Supporting the Arts in Western Massachusetts and Beyond

September 28, 2012

Interview: Regina St. John

Chena River Marblers, Amherst, MA
Presenter – Paradise City Arts Festival
Northampton, MA – Oct. 6 – 8, 2012

Tell us about your process of creating hand marbled books and silks.
We love to show people how marbling is done. It seems counterintuitive to see someone sprinkle paints on the surface of a liquid, comb intricate designs on the surface of that liquid and then in an instant be able to permanently capture that pattern on paper or fabric. In a year we may marble 400-500 yards of silk and hundreds of sheets of paper.

How is your art unique?
Initially, as casual practitioners of the art, we had little appreciation of the depth of the craft, yet 26 years later we are humbled by our constantly growing understanding of the history, science and artistic dimensions of the art of marbling. The science of marbling is enough to challenge the best of chemists. My husband Dan, a chemist at heart, is always looking for the why and how of it. Totally free of the science and/or history of it, a well-executed marbled paper will illicit wonder and admiration as it finds its perfect place in a well bound book.
How does a married couple work together?
Chena River Marblers has existed for 26 years. Dan has been an integral part of our whole as bookbinder, builder of all tools, practitioner of old-style marbling, historian and chemist. Over the years, I have specialized in marbling beautiful papers for hand bookbinders. Dan is our own hand book binder. The books that are sold by Chena River Marblers are made either by Dan or under his direction and beautified by our own hand marbled papers.

What is your art background?
Well, you know one does not grow up thinking, “I want to be a marble.” It wasn’t even on the list. Its existence was unknown to me, but the desire to create beautiful things and to work with my hands was always there. Early in the 1980’s some marbling on a greeting card caught my eye. It was several years later, after we had moved back to Western MA and found ourselves in a vibrant book arts community, that I had an opportunity to study with Faith Harrison, a nationally known production marble. Soon after that Dan began his bookbinding studies with Bill Streeter. There is no school of marbling.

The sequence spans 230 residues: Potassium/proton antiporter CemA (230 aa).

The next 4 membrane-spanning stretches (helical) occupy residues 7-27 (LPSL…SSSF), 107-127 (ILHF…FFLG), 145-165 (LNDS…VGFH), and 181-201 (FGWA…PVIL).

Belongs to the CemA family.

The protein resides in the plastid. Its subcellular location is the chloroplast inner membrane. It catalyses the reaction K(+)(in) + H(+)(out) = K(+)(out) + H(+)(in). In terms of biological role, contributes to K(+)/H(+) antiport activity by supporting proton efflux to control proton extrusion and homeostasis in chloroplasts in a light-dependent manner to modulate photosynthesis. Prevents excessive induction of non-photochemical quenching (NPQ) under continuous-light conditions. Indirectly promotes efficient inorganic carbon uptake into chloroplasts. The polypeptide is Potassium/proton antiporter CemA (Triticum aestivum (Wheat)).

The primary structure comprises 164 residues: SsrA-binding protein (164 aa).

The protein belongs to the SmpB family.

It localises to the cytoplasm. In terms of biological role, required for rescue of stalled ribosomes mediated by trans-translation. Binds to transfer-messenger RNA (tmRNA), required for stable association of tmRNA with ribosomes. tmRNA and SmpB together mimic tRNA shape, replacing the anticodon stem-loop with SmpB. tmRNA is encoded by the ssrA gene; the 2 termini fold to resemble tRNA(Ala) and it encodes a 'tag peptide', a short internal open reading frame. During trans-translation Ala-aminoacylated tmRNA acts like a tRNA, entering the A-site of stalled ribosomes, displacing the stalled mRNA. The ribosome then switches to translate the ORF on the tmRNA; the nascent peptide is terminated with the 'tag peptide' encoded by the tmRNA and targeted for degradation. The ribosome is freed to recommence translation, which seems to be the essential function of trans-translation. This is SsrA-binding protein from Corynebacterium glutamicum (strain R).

Why should visitors buy from local living artists, other than to support them monetarily?
There is much to gain from having the opportunity to meet an artist. A few questions open up a world of understanding about an object that might simply have been admired. We love getting a chance to share with our customers our excitement about the work. As a collector, I particularly cherish the pieces that come with the added memory of having heard the artist’s thoughts about the work.

September 23, 2012

Blood Brothers

Majestic Theater, West Springfield
through October 28, 2012
by Shera Cohen

Reprising the Majestic Theater’s hugely successful production of “Blood Brothers” in 1998 was undoubtedly a task that faced many pros and cons for the director and actors. The end result is not without its own pros and cons, yet stressing the “pros.”

A soothsaying narrator tells the audience the saga of a poor but ever-pregnant mom living in Liverpool in the 1950s. The focal point is the separation of her twins at birth – one of whom is given to her affluent yet barren employer. While growing up, seemingly worlds apart, Mickey and Edward unwittingly become best buddies. The boys pledge their oath of friendship becoming Blood Brothers. Through fateful circumstances, frequently crediting the Devil and superstition, the boys’ troubled lives continue to be thrust together.